Art and Experience: While Marvel’s R-rated “Deadpool” dominates theaters in wide release this weekend, the specialized side is at best treading water. The usual range of Oscar contenders continue to add to their totals at a pace similar to recent years. The major new release, Michael Moore’s “Where to Invade Next,” which had Oscar hopes, managed a respectable if not sensational initial 308-theater start, with future prospects to be determined.

 

“Where to Invade Next” (Drafthouse/IMG) – Criticwire: B; Metacritic: 63; Festivals include: Toronto 2015, New York 2015, AFI 2015
$933,240 in 308 theaters; PTA (per theater average): $3,003

Michael Moore’s latest documentary had a one-week awards qualifying release in December with its wider initial release timed for an unrealized Oscar nomination. But Moore’s brand lends his films commercial viability. With political timeliness, a holiday weekend boost and so little other fresh new specialized offerings at the moment, the logic of the date was sound.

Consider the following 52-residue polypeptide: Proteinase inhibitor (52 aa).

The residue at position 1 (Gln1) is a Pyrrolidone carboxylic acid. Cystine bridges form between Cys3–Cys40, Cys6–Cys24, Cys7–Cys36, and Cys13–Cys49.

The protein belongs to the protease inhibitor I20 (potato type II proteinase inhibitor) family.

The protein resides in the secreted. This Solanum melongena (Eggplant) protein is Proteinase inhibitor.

Moore’s last four films have grossed a phenomenal $180 million (unadjusted), so its a tall order to try to match these with his first film in over six years.

Most have opened limited. The team of Tom Quinn and Jason Janego, launching their new post-Radius distribution label teamed with Tim League’s Drafthouse, chose to go national with 308 initial dates. The initial numbers in a bleak specialized market are worth cheering about, particularly if they yield strong word of mouth.

But this falls short of top recent specialized multi-theater initial weekends. The best was “A Most Wanted Man” in 361 theaters and a $2.7 million gross. A year ago, the Helen Mirren-starring “Woman in Gold” did $2.1 million in 258. Jon Stewart’s “Rosewater” in 351 was closer, about $1,150,000 initially. As for Moore’s other films, though, this comes up significantly short. His most recent “Capitalism: A Love Story” managed $232,000 in just four theaters with its 2009 debut before its rapid expansion and ultimate $14 million total, the lowest of his last four.

source: indiewire